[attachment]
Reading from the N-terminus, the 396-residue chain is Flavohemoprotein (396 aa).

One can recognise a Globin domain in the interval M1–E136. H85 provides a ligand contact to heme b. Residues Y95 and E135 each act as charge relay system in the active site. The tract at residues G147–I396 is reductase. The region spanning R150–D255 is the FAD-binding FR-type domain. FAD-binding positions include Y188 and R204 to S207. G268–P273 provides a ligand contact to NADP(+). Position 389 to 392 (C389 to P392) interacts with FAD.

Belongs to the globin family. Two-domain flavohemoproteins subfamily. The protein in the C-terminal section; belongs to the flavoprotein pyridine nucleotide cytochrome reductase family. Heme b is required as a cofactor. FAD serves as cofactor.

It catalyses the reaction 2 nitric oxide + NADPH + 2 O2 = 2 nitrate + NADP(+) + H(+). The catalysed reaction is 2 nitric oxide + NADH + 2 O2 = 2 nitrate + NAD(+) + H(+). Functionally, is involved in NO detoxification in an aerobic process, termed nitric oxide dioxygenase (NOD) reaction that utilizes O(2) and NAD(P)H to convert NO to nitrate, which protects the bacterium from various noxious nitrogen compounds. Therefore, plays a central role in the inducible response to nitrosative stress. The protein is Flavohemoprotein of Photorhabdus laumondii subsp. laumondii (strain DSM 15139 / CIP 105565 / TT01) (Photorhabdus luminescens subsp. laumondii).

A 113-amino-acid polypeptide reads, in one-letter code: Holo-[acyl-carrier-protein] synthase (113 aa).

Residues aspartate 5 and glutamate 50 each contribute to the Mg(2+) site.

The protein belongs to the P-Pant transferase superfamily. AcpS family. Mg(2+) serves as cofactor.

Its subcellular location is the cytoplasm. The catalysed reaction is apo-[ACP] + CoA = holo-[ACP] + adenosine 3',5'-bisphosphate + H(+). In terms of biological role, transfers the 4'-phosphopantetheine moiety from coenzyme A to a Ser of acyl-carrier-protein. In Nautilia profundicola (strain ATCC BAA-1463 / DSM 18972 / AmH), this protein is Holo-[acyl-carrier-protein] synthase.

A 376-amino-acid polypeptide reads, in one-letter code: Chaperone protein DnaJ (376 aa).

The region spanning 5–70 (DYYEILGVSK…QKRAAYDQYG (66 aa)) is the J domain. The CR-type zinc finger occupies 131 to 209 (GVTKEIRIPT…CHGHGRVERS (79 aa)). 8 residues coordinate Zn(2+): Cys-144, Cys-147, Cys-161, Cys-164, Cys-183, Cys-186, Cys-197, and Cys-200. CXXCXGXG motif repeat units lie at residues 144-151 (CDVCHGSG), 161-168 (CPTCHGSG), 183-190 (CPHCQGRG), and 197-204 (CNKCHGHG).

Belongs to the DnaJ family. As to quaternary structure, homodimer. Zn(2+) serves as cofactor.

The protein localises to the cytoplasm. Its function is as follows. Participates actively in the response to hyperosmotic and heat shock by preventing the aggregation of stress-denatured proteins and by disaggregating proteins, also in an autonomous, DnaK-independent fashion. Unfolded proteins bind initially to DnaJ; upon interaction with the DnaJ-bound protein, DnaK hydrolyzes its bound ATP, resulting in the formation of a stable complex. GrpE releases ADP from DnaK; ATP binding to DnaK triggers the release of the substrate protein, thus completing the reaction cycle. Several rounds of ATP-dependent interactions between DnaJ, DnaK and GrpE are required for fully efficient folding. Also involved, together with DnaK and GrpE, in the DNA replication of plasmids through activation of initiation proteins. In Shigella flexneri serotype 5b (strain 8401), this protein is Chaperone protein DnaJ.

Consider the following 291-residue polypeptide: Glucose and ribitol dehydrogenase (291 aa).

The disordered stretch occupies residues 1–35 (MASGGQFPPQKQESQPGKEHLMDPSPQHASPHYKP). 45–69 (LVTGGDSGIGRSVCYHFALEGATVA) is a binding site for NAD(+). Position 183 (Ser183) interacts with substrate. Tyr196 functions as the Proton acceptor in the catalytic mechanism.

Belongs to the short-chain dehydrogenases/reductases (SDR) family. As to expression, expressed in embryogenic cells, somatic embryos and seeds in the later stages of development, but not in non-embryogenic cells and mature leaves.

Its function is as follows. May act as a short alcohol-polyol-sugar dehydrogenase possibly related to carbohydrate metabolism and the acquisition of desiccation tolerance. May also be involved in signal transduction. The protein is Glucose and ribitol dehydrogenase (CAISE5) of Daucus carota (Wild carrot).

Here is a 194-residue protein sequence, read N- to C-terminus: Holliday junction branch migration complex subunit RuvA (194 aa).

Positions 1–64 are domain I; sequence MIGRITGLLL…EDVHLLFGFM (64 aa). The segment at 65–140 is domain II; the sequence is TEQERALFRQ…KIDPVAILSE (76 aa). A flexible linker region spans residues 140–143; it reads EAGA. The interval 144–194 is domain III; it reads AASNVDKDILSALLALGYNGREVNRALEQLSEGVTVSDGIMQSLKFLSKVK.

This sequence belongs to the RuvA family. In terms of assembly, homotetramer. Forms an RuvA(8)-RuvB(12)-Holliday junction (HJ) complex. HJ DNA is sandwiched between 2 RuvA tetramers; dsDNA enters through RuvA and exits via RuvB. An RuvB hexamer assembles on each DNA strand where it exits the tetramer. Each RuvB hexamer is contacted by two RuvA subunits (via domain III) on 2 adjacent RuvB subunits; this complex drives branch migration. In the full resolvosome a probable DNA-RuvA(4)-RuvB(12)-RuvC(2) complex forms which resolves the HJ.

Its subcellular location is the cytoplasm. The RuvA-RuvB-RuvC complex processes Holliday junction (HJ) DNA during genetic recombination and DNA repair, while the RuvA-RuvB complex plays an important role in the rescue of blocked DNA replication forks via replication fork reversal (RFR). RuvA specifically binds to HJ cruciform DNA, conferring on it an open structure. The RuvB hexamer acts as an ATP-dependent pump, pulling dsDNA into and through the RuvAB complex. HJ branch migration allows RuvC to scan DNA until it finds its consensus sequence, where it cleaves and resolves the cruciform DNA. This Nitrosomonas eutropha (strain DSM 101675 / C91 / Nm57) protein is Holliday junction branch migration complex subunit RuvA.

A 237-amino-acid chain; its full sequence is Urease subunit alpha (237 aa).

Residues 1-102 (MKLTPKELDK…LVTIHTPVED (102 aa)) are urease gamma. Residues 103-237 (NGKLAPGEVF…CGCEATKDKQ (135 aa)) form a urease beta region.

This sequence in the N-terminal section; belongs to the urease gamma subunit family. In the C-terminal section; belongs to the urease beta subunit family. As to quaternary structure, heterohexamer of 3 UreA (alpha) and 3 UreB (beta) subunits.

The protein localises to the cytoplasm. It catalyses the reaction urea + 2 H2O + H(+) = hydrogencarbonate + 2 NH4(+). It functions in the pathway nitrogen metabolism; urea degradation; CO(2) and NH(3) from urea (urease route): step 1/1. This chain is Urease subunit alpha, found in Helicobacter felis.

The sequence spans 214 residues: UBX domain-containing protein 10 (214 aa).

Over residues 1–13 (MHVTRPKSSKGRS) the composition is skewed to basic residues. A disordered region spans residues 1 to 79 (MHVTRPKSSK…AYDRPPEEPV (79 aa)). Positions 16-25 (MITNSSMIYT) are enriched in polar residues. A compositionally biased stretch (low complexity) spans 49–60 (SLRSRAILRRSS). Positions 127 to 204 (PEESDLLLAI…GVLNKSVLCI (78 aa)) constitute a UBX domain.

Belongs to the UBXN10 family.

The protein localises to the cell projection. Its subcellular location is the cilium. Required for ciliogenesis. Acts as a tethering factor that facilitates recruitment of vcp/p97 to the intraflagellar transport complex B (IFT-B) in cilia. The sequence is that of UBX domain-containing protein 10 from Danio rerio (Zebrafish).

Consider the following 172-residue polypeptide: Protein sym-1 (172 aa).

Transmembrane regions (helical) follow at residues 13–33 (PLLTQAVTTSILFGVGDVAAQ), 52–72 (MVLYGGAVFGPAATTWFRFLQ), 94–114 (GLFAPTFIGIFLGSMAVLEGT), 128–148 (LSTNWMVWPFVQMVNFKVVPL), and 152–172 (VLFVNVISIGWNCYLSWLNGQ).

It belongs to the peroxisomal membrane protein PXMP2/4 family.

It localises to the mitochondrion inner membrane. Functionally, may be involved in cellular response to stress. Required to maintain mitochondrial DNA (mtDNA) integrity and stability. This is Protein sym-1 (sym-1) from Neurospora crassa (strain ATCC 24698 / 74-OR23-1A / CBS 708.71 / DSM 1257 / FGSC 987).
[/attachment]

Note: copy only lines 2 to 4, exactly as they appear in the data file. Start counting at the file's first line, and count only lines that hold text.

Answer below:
One can recognise a Globin domain in the interval M1–E136. H85 provides a ligand contact to heme b. Residues Y95 and E135 each act as charge relay system in the active site. The tract at residues G147–I396 is reductase. The region spanning R150–D255 is the FAD-binding FR-type domain. FAD-binding positions include Y188 and R204 to S207. G268–P273 provides a ligand contact to NADP(+). Position 389 to 392 (C389 to P392) interacts with FAD.

Belongs to the globin family. Two-domain flavohemoproteins subfamily. The protein in the C-terminal section; belongs to the flavoprotein pyridine nucleotide cytochrome reductase family. Heme b is required as a cofactor. FAD serves as cofactor.

It catalyses the reaction 2 nitric oxide + NADPH + 2 O2 = 2 nitrate + NADP(+) + H(+). The catalysed reaction is 2 nitric oxide + NADH + 2 O2 = 2 nitrate + NAD(+) + H(+). Functionally, is involved in NO detoxification in an aerobic process, termed nitric oxide dioxygenase (NOD) reaction that utilizes O(2) and NAD(P)H to convert NO to nitrate, which protects the bacterium from various noxious nitrogen compounds. Therefore, plays a central role in the inducible response to nitrosative stress. The protein is Flavohemoprotein of Photorhabdus laumondii subsp. laumondii (strain DSM 15139 / CIP 105565 / TT01) (Photorhabdus luminescens subsp. laumondii).